By Jay CoffinMay 23, 2018, 1:02 am

STILLWATER, Okla. – Alabama coach Mic Potter has three first-team All-Americans on this team. It’s little surprise that all three are going out first in the Crimson Tide’s championship match against Arizona Wednesday at Karsten Creek.

Potter tinkered with his lineup in both the quarterfinal victory over Kent State and the semifinal win over USC. But with the NCAA title on the line, this one was a no brainer.

“We don’t want to sacrifice anything,” Potter said. “We just want to give ourselves a chance to win every match.”

Arizona kept its lineup the same all day Tuesday in defeating Pac-12 foes UCLA and Stanford in the quarterfinals and semifinals, respectively. That meant junior Bianca Pagdanganan, the Wildcats grittiest player this week, was in the last match of the day. She won twice.

Now, with all the marbles riding on the championship match, Arizona coach Laura Ianello moved Pagdanganan up to the third spot to assure that her match is key to the final outcome.

Junior Haley Moore, Arizona’s best player all year, is in the fifth spot and will face Alabama senior Lakareber Abe.

“Win or lose tomorrow, this has been a helluva ride,” Ianello said.


Alabama (2) vs. Arizona (8)

3:25PM ET: Lauren Stephenson (AL) vs. Yu-Sang Hou (AZ)

3:35PM ET: Kristen Gillman (AL) vs. Gigi Stoll (AZ)

3:45PM ET: Cheyenne Knight (AL) vs. Bianca Pagdanganan (AZ)

3:55PM ET: Angelica Moresco (AL) vs. Sandra Nordaas (AZ)

4:05PM ET: Lakareber Abe (AL) vs. Haley Moore (AZ)

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Women's NCAA finals: Arizona vs. Alabama

By Jay CoffinMay 22, 2018, 11:49 pm

STILLWATER, Okla. – It’s the SEC vs. the Pac 12 for the women’s NCAA Championship; Alabama vs. Arizona, to be more specific.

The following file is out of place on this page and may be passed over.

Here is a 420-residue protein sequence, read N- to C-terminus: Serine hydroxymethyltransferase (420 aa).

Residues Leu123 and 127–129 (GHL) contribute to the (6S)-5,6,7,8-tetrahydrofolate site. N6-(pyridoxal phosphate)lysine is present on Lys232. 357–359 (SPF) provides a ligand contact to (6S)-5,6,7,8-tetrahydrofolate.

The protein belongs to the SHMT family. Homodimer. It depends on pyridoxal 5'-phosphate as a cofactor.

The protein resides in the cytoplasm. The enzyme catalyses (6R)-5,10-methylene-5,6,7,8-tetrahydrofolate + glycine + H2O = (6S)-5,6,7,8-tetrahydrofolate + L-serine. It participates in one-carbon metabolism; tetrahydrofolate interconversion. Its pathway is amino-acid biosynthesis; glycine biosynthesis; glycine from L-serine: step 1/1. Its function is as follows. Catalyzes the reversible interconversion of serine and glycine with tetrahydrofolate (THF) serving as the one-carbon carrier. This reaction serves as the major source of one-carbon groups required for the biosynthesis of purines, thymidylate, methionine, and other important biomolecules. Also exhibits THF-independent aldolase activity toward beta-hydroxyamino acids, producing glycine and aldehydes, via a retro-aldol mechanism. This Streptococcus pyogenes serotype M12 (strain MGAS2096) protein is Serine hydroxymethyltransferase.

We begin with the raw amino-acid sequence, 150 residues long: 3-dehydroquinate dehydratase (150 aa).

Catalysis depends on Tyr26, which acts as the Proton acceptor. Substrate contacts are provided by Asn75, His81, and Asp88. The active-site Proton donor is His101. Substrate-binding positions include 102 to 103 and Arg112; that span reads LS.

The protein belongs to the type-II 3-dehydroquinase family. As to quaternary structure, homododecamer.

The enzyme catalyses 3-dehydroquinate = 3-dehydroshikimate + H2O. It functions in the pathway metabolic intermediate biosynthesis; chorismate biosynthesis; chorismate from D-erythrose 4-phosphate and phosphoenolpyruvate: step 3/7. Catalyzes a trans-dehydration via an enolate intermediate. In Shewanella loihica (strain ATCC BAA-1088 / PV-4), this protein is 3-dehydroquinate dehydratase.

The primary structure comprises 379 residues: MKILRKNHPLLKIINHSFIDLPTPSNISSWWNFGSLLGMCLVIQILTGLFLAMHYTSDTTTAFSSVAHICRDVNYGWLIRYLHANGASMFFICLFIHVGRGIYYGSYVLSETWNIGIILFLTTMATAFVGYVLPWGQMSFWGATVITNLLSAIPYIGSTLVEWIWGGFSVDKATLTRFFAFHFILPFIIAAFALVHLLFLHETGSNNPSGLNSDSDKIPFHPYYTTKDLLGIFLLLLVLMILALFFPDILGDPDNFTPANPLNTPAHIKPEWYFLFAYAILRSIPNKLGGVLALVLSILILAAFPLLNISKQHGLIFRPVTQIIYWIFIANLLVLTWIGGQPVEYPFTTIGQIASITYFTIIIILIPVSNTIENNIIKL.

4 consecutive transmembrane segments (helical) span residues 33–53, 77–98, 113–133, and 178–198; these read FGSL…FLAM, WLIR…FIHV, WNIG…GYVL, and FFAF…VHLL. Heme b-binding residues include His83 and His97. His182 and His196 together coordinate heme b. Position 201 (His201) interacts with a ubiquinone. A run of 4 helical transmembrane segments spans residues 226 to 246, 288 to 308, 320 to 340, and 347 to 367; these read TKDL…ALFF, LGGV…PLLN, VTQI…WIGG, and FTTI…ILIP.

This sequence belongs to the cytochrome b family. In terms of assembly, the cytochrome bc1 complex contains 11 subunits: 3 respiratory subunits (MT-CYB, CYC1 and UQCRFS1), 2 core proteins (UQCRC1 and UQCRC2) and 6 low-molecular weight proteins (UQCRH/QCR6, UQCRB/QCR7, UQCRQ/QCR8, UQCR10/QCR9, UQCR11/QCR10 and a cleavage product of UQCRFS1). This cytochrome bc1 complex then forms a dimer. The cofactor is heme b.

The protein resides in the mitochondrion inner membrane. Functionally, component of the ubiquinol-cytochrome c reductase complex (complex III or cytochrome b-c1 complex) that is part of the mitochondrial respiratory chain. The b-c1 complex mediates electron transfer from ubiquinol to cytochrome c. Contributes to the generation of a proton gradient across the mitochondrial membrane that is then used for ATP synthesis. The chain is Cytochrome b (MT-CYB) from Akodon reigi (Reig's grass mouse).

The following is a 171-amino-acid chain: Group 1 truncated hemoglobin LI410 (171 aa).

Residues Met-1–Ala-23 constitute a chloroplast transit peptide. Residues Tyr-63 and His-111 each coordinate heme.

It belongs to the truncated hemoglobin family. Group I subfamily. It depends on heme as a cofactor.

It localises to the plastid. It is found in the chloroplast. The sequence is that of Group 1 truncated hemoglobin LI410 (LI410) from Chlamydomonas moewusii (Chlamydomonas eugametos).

Both the Crimson Tide and Wildcats cruised in their respective semifinal matches Tuesday at Karsten Creek. Alabama easily beat USC, 3-1-1; Arizona defeated match-play juggernaut Stanford, 4-1.

Alabama’s top three players, Lauren Stephenson, Kristen Gillman and Cheyenne Knight were unstoppable forces in both matches on the marathon day. Stacked in the top three positions in the semifinals all three won their matches on the 17th hole, making the last two matches inconsequential.


NCAA Women’s DI Championship: Scoring and TV times

NCAA Women’s DI Championship: Full coverage


Arizona, the eighth seed, won as decisively as second-seeded Alabama, but needed a miracle to be in this position in the first place.

Junior Bianca Pagdanganan drained a 30-footer for eagle on the last hole of stroke play on Monday to get the Wildcats into a playoff against Baylor, which they won on the second hole. Then on Tuesday, presumably running on fumes, they downed top-seeded UCLA in the morning, then crushed Pac-12 foe Stanford in the afternoon.

Pagdanganan, Gigi Stoll and Hayley Moore each won both matches for Arizona on the hot, draining day.

“I don’t want to let them down so I do my best to rise to the occasion,” Pagdanganan said.

Said Arizona coach Laura Ianello: “How many players, when you tell them under pressure that you need them, can really handle it,” Ianello said about Pagdanganan. “This kid can.”

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NCAA DI Women's Champ.: Scoring, TV times

By Golf Channel DigitalMay 22, 2018, 11:30 pm

The NCAA Division I Women's Golf Championship is underway at Kartsen Creek Golf Club in Stillwater, Okla.

After three days of stroke play, eight teams advanced to the match-play portion of the championship. Quarterfinals and semifinals were contested Tuesday, with the finals being held on Wednesday. Golf Channel is airing the action live.

Wake Forest junior Jennifer Kupcho won the individual title. Click here for live finals action, beginning at 4 p.m. ET.

Scoring:

TV Times (all times ET):

Wednesday
4-8PM: Match-play finals (Click here to watch live)